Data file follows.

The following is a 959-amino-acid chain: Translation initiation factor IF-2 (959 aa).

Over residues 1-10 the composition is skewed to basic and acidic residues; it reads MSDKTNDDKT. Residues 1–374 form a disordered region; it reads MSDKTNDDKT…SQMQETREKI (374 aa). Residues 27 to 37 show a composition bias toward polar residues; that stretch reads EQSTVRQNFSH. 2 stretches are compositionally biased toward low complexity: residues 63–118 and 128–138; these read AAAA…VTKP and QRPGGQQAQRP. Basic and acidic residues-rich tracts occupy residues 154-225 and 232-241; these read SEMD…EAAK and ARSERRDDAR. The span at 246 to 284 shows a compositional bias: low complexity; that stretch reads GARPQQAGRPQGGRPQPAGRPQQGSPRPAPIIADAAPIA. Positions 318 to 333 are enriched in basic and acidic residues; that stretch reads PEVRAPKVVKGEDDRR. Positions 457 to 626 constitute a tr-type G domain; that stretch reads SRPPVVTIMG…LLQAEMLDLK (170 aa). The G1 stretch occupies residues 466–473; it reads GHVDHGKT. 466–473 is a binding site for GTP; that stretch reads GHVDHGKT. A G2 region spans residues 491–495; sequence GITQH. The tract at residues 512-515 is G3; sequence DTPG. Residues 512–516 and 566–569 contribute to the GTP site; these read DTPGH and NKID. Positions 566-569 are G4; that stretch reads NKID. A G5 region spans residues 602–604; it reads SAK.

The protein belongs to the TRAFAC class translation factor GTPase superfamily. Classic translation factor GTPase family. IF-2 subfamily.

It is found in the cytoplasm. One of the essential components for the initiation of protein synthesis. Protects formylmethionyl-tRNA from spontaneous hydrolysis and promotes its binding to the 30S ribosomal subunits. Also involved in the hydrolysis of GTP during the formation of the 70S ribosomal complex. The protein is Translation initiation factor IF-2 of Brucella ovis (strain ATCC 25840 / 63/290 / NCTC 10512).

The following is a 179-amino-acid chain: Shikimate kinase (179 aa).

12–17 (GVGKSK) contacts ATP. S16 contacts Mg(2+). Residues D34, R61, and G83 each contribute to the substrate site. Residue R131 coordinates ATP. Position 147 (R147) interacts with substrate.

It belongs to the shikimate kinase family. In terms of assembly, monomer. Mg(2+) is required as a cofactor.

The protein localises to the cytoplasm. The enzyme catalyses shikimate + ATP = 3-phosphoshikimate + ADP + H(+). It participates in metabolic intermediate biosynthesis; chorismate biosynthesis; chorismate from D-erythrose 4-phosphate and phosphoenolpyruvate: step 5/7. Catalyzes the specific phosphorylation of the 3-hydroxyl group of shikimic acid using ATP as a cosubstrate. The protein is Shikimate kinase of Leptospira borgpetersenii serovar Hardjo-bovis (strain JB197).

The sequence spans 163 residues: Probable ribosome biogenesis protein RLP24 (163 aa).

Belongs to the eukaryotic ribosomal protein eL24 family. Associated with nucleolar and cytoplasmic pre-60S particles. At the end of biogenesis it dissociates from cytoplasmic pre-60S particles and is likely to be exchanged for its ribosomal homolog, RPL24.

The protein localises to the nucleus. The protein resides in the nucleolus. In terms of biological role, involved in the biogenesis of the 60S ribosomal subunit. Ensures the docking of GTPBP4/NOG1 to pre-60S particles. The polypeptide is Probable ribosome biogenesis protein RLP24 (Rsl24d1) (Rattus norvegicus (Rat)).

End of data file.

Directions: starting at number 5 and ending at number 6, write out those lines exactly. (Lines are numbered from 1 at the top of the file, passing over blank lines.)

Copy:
The following is a 179-amino-acid chain: Shikimate kinase (179 aa).

12–17 (GVGKSK) contacts ATP. S16 contacts Mg(2+). Residues D34, R61, and G83 each contribute to the substrate site. Residue R131 coordinates ATP. Position 147 (R147) interacts with substrate.